While “Velvet Cardboard” doesn’t sound like a common name fit for a plant, it is one of the most well-known and cherished Anthurium in the plant world today! Though, if you could ask this plant, they would probably say they prefer their other common name: Queen Anthurium.
Hailing from Mexico and touting stunning, broad leaves highlighted by white veins stretch upward, sometimes growing to 6 feet (2 meters) tall, with leaves 20 inches (50.8 cm) wide in the wild.
Thankfully they tend to stay much smaller in the home or in terrariums.
Once old enough, the Anthurium clarinervium also can stretch its stems to put out dazzling, flamingo flowers. Like many other Anthurium flowers, they do not actually have petals, but instead bloom bright-colored with a glossy shine and thick velvety texture to match the thick velvety-soft leaves springing from the rest of the plant.
Anthurium clarinervium Care & Growth
|Plant Type||Foliage, epiphyte, large|
|Lighting||Bright, indirect light|
|Watering||Moderate, even moisture|
|Humidity||High humidity (60-90%)|
These plants are accustomed to receiving dappled light in the wild, so they prefer bright, but only indirect light when in the home.
Too much direct light can damage the leaves, but not enough can cause the blooming flowers to not turn their usually bright colors.
If possible, plant your Anthurium around the base of another, slightly larger plant to provide some of the filtered light it likes. Direct sun is okay in moderation, but only in the colder months when daylight is short and hard to come by.
The Anthurium clarinervium can stand a little under and overwatering in the right settings, but it’s best not to push it.
Brown tips on the leaves could be a sign of either too much or too little water, so keep an eye out for this. Overwatering can cause root rot to set in, so make sure you have additional plants or drainage to soak up the extra moisture.
Making sure that your Queen Anthurium has the proper soil mix may be the most important element to keeping her alive and happy.
Her roots can be easily damaged by water, so she needs her substrate to be fibrous enough to allow quick draining of water from its roots. Consider a coir and perlite-heavy mix for this Anthurium.
As long as your substrate provides plenty of drainage, you should be good-to-go!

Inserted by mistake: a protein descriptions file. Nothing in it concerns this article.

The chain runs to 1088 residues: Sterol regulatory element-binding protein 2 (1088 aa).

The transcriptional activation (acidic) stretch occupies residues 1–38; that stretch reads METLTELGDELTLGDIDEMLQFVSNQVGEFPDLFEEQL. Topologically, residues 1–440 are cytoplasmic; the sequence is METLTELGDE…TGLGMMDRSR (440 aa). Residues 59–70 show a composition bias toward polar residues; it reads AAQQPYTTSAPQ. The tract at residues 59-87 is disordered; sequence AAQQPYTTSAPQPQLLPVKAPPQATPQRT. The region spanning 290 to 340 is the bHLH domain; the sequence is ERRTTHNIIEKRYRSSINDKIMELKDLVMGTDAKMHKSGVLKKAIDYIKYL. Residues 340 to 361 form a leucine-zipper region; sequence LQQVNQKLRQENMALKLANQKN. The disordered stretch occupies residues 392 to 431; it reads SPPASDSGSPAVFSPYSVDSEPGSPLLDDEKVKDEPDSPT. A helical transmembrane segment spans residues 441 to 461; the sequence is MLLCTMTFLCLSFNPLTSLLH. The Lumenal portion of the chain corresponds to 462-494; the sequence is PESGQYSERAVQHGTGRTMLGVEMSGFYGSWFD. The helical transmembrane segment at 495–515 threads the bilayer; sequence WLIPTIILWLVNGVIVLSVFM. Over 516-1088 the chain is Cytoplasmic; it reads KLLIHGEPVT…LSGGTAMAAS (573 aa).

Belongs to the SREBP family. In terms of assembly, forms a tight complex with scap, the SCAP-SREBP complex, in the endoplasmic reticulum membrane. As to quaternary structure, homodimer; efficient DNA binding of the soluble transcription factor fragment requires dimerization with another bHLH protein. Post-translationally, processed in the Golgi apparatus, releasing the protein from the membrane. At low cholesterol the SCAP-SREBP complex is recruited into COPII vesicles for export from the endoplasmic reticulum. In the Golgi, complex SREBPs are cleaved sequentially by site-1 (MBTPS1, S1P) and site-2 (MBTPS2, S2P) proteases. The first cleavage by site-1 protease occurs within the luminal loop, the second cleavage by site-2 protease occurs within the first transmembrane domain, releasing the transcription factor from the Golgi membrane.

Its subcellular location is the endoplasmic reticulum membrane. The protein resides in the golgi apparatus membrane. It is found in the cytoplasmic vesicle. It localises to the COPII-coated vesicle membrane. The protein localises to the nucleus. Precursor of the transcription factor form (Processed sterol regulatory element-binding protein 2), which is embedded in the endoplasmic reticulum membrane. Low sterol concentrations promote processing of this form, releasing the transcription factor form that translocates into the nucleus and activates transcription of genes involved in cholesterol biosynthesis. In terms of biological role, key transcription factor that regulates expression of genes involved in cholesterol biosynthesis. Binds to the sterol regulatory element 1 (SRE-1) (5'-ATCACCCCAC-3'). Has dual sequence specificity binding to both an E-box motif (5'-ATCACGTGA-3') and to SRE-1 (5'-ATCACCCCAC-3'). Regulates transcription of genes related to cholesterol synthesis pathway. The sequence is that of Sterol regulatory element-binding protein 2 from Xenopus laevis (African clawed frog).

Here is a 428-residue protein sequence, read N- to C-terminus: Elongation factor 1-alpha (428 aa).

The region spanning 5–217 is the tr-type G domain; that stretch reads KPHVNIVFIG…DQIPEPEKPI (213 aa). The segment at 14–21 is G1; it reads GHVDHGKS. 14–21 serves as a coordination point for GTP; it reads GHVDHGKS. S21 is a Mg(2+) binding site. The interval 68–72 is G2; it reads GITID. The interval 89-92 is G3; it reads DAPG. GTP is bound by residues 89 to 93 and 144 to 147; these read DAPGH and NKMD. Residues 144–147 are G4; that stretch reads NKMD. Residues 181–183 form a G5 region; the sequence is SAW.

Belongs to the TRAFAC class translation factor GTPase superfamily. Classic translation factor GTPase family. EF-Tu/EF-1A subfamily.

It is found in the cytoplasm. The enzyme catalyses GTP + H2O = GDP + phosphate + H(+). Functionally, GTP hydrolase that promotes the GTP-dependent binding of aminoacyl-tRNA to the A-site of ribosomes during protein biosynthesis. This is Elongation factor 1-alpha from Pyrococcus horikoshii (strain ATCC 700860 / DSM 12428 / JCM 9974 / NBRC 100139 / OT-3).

Temperature & Humidity
Velvet Cardboard Anthuriums have fairly predictable temperate and humidity preferences when in a closed terrarium. They thrive in exceedingly high humidity, enjoying a minimum of 60%, but they really start feeling their best at 85-90%.
Any temperature above 85°F can cause the plant to dry up, but below 55°F can cause them to freeze. If the terrarium they are in is placed near or on the windowsill, consider moving them further back in the wintertime to avoid potentially hazardous drops in temperature and loss of humidity.
The Anthurium clarinervium is an exquisite plant to watch grow at all stages of its life.
While the young flowers start out an almost metallic purple hue, the eventually grow older and broader to show off light green undersides and dark green tops streaked by pale white veins.
As with other members of the Anthurium family, new leaves sprout from very top of the plant, so adding some biomaterials to your terrarium will only help this Queen. When the time is right, this plant will produce gorgeous flowers – potentially all year long!
The Queen Anthurium is known to put out babies if given enough room to grow. Root division is the preferred method of this plant, which requires removing the plant from your terrarium, gently removing the soil from the roots and teasing away the new growth.
Because of the thick stems (that can reach up to 2cm in diameter), the usual stem propagation methods can also be used with this plant.
Keep in mind that this type of Anthurium needs to have more than one stem before propagating; if you aren’t patient, the mother plant may not be ready to have children yet and can go into shock.
Varieties & Similar Plants
Though this Anthurium may not have any other immediate varieties, there are over 1,000 other members of the Anthurium species, all unique but all claiming dense, tropical forest environments as their home in the wild.
Each produce similar petal less flowers, ranging in color from white and bright pinks, to vivid purples and blues. There are supposed variegated versions of the Anthrium clarinervium floating around in the world, but that is more likely myth than truth.
If you’re in the market for other velvet-leafed plants, check out the gorgeous Alocasia Black Velvet.
The Queen Anthurium is lucky enough to not especially attract or have any weaknesses to any kinds of pests.
If not given the correct soil ratio however, it can quickly succumb to root rot because of its epiphytic nature, but this is as easy as adding some bark, orchid mixture, or perlite to your soil.
While this plant typically needs some sort of air circulation for optimal growth, a consistent hydrologic cycle inside your closed terrarium should prove a good enough replacement. Or if in doubt, open up your terrarium every once in a while.